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Taliban leader warns against infiltrators in the ranks

By AFP
04 November 2021   |   2:09 pm
The supreme leader of the Taliban warned Thursday against the danger of turncoats and infiltrators in the movement that has taken charge of Afghanistan.

Taliban fighters stand guard at an entrance gate of the Sardar Mohammad Dawood Khan military hospital in Kabul on November 3, 2021, a day after an attack claimed by the Taliban’s hardline rivals the Islamic State-Khorasan (IS-K), in which at least 19 people were killed. – A Taliban military commander in Kabul, Hamdullah Mokhlis, was among the fighters killed when his men responded to an Islamic State attack on a hospital, officials said on October 3. (Photo by WAKIL KOHSAR / AFP)

The supreme leader of the Taliban warned Thursday against the danger of turncoats and infiltrators in the movement that has taken charge of Afghanistan.

Reflecting the seriousness of the threat, the reclusive Haibatullah Akhundzada issued a rare written public statement to urge Taliban commanders to purge their ranks.

In it he says “all those elders of their groups must look inside their ranks and see if there is any unknown entity working against the will of the government, which must be eradicated as soon as possible.

“Whatever wrong happens, the elder will be responsible for the consequences of the actions in this world and in the afterlife,” he warned, in a statement tweeted out by multiple Taliban accounts.

The Islamist militant movement seized power in August after overrunning the capital and ousting the collapsing US-backed government, declaring a new Islamic Emirate of Afghanistan.

But after 20-years of guerrilla warfare, the Taliban has been forced to expand their ranks rapidly by recruiting former foes, allied Islamist militants and young madrassa students.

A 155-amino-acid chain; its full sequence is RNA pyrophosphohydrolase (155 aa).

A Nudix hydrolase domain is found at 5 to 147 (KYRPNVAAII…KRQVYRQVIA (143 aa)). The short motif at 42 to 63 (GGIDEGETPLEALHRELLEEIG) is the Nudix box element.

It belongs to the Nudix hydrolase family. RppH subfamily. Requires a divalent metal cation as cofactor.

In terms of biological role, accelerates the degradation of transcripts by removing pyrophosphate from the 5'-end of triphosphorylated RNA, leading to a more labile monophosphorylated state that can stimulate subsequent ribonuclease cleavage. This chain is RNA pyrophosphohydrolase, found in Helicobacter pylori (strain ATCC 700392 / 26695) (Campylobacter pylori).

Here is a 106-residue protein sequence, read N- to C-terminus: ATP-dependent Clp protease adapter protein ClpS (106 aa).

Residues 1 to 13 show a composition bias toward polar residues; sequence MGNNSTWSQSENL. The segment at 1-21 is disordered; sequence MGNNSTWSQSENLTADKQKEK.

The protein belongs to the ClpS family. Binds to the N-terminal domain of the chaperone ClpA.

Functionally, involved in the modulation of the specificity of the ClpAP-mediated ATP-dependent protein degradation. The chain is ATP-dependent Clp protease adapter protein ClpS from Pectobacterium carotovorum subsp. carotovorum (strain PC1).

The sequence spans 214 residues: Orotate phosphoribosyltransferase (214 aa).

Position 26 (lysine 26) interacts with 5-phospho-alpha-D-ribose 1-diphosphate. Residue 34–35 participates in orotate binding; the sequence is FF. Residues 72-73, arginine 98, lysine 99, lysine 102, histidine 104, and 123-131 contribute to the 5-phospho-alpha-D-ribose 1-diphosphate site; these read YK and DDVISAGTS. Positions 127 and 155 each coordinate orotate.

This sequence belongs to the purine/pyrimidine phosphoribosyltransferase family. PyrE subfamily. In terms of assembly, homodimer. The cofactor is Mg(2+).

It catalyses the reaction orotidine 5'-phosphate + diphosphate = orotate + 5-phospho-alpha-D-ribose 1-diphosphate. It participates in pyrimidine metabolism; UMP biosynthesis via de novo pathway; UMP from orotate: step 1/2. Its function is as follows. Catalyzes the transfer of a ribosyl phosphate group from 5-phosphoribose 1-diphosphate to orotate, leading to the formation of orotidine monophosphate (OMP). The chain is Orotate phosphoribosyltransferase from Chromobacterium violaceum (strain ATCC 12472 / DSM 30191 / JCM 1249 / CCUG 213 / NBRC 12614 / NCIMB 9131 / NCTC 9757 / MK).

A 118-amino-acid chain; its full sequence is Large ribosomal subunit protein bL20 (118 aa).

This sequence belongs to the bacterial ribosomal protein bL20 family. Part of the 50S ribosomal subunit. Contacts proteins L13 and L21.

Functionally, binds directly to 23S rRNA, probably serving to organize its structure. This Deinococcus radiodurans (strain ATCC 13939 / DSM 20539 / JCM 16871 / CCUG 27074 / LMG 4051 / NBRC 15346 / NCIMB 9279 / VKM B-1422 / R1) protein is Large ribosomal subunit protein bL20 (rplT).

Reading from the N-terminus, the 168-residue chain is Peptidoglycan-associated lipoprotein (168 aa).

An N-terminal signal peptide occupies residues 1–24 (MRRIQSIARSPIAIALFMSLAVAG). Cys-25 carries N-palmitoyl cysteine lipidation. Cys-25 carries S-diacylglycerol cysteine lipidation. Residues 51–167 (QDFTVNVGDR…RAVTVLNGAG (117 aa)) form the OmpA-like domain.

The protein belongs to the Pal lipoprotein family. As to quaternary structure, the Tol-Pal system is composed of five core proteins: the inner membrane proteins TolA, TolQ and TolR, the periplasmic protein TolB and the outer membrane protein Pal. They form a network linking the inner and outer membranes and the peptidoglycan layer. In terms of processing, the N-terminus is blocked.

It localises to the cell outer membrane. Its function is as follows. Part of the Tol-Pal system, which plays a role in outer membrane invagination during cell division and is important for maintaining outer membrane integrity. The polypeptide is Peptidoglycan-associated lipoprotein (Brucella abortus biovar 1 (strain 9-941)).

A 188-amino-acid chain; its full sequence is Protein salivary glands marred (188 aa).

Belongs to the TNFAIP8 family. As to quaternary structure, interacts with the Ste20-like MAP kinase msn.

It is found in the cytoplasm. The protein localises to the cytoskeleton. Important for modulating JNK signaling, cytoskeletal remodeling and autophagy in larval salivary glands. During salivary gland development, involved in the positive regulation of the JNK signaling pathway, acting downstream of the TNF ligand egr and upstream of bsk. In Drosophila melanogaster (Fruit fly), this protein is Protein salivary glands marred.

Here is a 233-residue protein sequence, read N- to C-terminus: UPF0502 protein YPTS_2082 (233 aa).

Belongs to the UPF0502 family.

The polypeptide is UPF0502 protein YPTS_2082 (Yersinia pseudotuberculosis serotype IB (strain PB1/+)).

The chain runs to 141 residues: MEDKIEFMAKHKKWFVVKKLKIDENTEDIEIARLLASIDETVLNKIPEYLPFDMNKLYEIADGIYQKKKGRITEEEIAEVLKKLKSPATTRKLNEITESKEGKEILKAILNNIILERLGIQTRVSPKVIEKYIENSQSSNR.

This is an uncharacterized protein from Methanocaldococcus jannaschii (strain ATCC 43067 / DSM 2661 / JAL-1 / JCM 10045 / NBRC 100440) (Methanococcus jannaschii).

Now that it is the government, the movement faces attacks in its turn from hardline factions like the Islamic State-Khorasan (IS-K).

The groups are now bitter rivals, but there has been movement between them over the years and they both employed tactics like suicide bombings and civilian massacres to destabilise the former regime.

On Tuesday, at least 19 people including a Taliban commander were killed in a gun and suicide bomb attack claimed by IS-K on a military hospital in the heart of Kabul.

Taliban commanders insist that they can re-establish stability and security, but there have also been killings blamed on Taliban elements or extremist infiltrators.

Last week, for example, gunmen who presented themselves as Taliban shot dead three wedding guests in a dispute about the playing of music, which the movement frowns upon.

Taliban spokesman insisted the killers were not acting under orders and promised they would be punished.

In his statement, Akhundzada said Taliban unit commanders must take the time to sit down with their recruits to “try to work on their manners and behaviour so that these mujahideen can work better for his leader.”